Further, the metallocene catalyst component of the invention can be a monocyclopentadienyl heteroatom containing compound. This heteroatom is activated by either an alumoxane, an ionizing activator, a Lewis acid or a combination thereof to form an active polymerization catalyst system. These types of catalyst systems are described in, for example, PCT International Publication WO 92/00333, WO 94/07928, and WO 91/04257, WO 94/03506, U.S. Pat. Nos. 5,057,475, 5,096,867, 5,055,438, 5,198,401, 5,227,440 and 5,264,405 and EP-A-0 420 436, all of which are fully incorporated herein by reference. In addition, the metallocene catalysts useful in this invention can include non-cyclopentadienyl catalyst components, or ancillary ligands such as boroles or carbollides in combination with a transition metal or can be a bi-metallic transition metal compound. Additionally it is within the scope of this invention that the metallocene catalysts and catalyst systems may be those described in U.S. Pat. Nos. 5,064,802, 5,145,819, 5,149,819, 5,243,001, 5,239,022, 5,276,208, 5,296,434, 5,321,106, 5,329,031 and 5,304,614, PCT publications WO 93/08221 and WO 93/08199 and EP-A- 0 578 838 all of which are herein incorporated by reference.
The preferred transition metal component of the catalyst of the invention are those of Group 4, particularly, zirconium, titanium and hafnium. The transition metal may be in any oxidation state, preferably +3 or +4 or a mixture thereof
For the purposes of this patent specification the term "metallocene catalyst" is defined to contain at least one metallocene catalyst component containing one or more cyclopentadienyl moiety in combination with a transition metal. In one embodiment the metallocene catalyst component is represented by the general formula (Cp)m MRn R'p wherein at least one Cp is an unsubstituted or, preferably, at least one Cp is a substituted cyclopentadienyl ring or cyclopentadienyl moiety, symmetrical or unsymetfically substituted; M is a Group 4, 5 or 6 transition metal; R and R' are independently selected halogen, hydrocarbyl group, or hydrocarboxyl groups having 1-20 carbon atoms or combinations thereof; m=1-3, n=0-3, p=0-3, and the sum of m+n+p equals the oxidation state of M, preferably m=2, n=1 and p=1. The Cp can be substituted with a a combination of substituents, which can be the same or different. Non-limiting examples of substituents include hydrogen or a linear, branched or cyclic alkyl, alkenyl or aryl radical having from 1 to 20 carbon atoms. The substituent can also be substituted with hydrogen or a linear, branched or cyclic alkyl, alkenyl or aryl radical having from 1 to 20 carbon atoms. In addition, the Cp can be a substituted or unsubstituted ring system such as an indenyl moiety, a benzindenyl moiety, a fluorenyl moiety or, the like.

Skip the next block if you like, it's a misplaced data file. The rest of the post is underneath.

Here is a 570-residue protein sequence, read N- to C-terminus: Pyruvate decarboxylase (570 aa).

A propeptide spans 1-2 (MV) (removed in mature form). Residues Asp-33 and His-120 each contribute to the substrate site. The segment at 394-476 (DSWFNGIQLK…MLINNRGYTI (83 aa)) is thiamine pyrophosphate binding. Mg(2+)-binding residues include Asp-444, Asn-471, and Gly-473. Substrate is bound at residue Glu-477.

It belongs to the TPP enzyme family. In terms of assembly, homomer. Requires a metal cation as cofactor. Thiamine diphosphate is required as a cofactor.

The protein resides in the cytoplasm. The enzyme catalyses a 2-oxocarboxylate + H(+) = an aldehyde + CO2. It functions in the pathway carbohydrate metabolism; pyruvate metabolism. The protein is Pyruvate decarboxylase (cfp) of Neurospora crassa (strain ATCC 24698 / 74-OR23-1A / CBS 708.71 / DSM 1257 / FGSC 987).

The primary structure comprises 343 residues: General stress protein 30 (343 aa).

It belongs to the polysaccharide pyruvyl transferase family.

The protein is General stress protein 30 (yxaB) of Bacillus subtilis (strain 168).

In another embodiment the metallocene catalyst component is represented by one of the formulas:
(C5 R'm)p R"s (C5 R'm)MQ3-p-x
R"s (C5 R'm)2 MQ'
wherein M is a Group 4, 5, 6 transition metal, at least one C5 R'm is a substituted cyclopentadienyl, each R', which can be the same or different is hydrogen, alkyl, alkenyl, aryl, alkylaryl or arylalkyl radical having from 1 to 20 carbon atoms or two or more carbon atoms joined together to form a part of a substituted or unsubstituted ting or ring system having 4 to 20 carbon atoms, R" is one or more of or a combination of a carbon, a germanium, a silicon, a phosphorous or a nitrogen atom containing radical bridging two (C5 R'm) rings, or bridging one (C5 R'm) ring to M, when p=0 and x=1 otherwise "x" is always equal to 0, each Q which can be the same or different is an aryl, alkyl, alkenyl, alkylaryl, or arylalkyl radical having from 1 to 20 carbon atoms, halogen, or alkoxides, Q' is an alkylidene radical having from 1-20 carbon atoms, s is 0 or 1 and when s is 0, m is 5 and p is 0, 1 or 2 and when s is 1, m is 4 and p is 1.
For the purposes of this patent specification and appended claims, the terms "cocatalysts" and "activators" are used interchangeably and are defined to be any compound or component which can activate a metallocene catalyst as defined above, for example, an electron donor or any other compound that can convert a neutral metallocene catalyst component to a metallocene cation. It is within the scope of this invention to use alumoxane as an activator, and/or to also use ionizing activators, neutral or ionic, or compounds such as tri (n-butyl) ammonium tetra bis(pentaflurophenyl) boron or trisperfluoro phenyl boron metalloid precursor, which ionize the neutral metallocene compound.
There are a variety of methods for preparing alumoxane, non-limiting examples of which are described in U.S. Pat. Nos. 4,665,208, 4,952,540, 5,091,352, 5,206,199, 5,204,419, 4,874,734, 4,924,018, 4,908,463, 4,968,827, 5,308,815, 5,329,032, 5,248,801, 5,235,081, 5,157,137, 5,103,031 and EP-A-0 561 476, EP-B1-0 279 586, EP-A-0 594-218 and WO 94/10180, all of which are fully incorporated herein by reference.
Ionizing compounds may contain an active proton, or some other cation associated with but not coordinated or only loosely coordinated to the remaining ion of the ionizing compound. Such compounds and the like are described in EP-A-0 570 982, EP-A-0 520 732, EP-A-0 495 375, EP-A-0 426 637, EP-A-500 944, EP-A-0 277 003 and EP-A-0 277 004, and U.S. Pat. Nos. 5,153,157, 5,198,401, 5,066,741, 5,206,197 and 5,241,025 and U.S. Pat. application Ser. No. 08/285,380, filed Aug. 3, now abandoned, and are all herein fully incorporated by reference. Combinations of activators are also contemplated by the invention, for example, alumoxanes and ionizing activators in combinations, see for example, WO 94/07928.